5. More money is spent on facilities construction and maintenance than is necessary. ---State laws drive these costs up.  This is especially true in very rural districts.  Laws governing our bidding processes require that we pay prevailing wage on construction jobs.  This drives up cost with some districts paying much more for labor than a contractor would pay in a locale.

6. Investments in purchase and maintenance of supplies and facilities go unused. ---Rural districts tend to use almost everything they have before ordering more.

7. Budgets are not based on what things actually cost. ---This is an interesting claim without any backup information.

9. Little effort is made to learn from other high-performing organizations and public agencies in areas like transportation, operations and facilities that would free up dollars for the classroom. ---Rural districts operate the only transportation system in their area, and often the largest restaurant.  We learn from each other to be as efficient as possible.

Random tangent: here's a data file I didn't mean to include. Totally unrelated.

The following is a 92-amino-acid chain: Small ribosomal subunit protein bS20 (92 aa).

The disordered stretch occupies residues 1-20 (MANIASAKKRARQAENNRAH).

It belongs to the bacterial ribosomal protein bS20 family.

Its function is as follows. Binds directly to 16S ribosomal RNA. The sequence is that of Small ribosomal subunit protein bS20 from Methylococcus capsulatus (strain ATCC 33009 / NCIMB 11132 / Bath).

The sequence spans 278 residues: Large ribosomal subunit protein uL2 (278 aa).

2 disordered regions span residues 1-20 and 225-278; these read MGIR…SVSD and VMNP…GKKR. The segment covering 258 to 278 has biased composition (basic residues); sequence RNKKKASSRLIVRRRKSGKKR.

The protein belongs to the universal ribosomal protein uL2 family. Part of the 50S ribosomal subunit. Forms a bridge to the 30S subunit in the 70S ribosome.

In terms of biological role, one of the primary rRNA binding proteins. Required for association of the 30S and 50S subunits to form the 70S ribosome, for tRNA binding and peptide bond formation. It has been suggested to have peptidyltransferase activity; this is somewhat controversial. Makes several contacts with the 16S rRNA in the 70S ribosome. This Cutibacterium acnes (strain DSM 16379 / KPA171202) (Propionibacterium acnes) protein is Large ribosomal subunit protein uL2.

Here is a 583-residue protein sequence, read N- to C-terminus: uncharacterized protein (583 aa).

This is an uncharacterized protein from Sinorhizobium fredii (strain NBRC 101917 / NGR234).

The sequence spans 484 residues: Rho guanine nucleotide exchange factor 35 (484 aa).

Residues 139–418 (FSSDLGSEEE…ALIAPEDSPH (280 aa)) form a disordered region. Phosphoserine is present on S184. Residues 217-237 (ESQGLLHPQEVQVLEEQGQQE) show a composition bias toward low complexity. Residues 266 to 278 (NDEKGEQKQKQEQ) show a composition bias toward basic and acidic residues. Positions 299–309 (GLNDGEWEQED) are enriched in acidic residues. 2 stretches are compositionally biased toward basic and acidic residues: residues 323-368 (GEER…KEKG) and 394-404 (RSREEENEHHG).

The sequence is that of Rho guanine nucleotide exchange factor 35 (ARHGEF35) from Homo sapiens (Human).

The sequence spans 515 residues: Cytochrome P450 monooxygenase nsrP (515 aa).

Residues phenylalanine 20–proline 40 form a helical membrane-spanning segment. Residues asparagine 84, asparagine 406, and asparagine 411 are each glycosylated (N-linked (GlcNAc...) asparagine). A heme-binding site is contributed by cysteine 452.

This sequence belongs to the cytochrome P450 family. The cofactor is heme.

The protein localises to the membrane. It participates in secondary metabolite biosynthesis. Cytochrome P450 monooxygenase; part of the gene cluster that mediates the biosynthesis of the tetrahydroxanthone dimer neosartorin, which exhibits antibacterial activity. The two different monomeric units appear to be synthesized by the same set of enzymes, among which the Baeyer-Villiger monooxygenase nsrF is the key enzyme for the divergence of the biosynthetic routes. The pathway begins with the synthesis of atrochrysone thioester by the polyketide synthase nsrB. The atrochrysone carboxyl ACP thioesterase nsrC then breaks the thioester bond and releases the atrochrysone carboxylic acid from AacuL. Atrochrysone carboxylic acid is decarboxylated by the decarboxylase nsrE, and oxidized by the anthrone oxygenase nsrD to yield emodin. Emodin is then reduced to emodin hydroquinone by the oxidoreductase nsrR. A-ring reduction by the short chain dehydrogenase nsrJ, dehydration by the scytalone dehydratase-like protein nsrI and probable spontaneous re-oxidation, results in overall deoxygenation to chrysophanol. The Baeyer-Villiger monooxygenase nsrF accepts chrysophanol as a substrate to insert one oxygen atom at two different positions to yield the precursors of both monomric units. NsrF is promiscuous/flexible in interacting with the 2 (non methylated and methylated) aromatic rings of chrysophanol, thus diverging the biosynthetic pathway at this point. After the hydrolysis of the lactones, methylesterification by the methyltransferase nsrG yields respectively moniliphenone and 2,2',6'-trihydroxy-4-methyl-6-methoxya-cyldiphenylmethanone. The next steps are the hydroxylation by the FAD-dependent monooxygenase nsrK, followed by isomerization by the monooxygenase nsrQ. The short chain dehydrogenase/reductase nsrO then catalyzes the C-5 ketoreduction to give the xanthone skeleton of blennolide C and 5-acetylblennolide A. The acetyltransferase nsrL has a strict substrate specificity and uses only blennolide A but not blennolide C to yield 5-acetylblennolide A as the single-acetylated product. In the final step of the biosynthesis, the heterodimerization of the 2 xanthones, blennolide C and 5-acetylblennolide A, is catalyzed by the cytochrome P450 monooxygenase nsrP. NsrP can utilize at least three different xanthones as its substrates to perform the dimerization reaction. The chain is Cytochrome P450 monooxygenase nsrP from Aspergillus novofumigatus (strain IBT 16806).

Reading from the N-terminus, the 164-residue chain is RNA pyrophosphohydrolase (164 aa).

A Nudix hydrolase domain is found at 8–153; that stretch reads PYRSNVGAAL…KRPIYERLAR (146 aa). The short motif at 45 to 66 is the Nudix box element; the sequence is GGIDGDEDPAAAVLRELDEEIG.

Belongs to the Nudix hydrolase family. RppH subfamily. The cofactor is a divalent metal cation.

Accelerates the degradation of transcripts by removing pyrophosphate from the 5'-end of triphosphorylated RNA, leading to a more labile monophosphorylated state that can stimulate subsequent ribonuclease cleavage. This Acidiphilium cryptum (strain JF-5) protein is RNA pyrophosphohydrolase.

10. Different parts of the organization that manage resources do not communicate with each other, which means that schools and classrooms receive resources like supplies and instructional support inconsistently. ---In rural districts the entire system usually knows what the other parts of the system are doing.

12. Principals lack the freedom to decide how to spend school dollars in ways they know would support their own students and teachers, because district central offices often control school budgets. ---Our principals submit and defend budget proposals.  They are then given great leeway over those funds.

14. States often inform districts of their budgets too late (e.g., often after school has already begun) for districts to be able to properly plan how to best use resources to support students and teachers. ---This is a function of state laws having deadline requirements that simply don't mesh with the reality of schools.

15. Across the board budget cuts (vs. strategic, targeted cost reductions), operational inefficiencies and administrative overhead mean that too few taxpayer dollars actually reach the classroom. ---Given the cuts that colleagues have had to make in recent years, I've not seen anyone doing across the board cuts.  The cuts I've seen have been very strategic.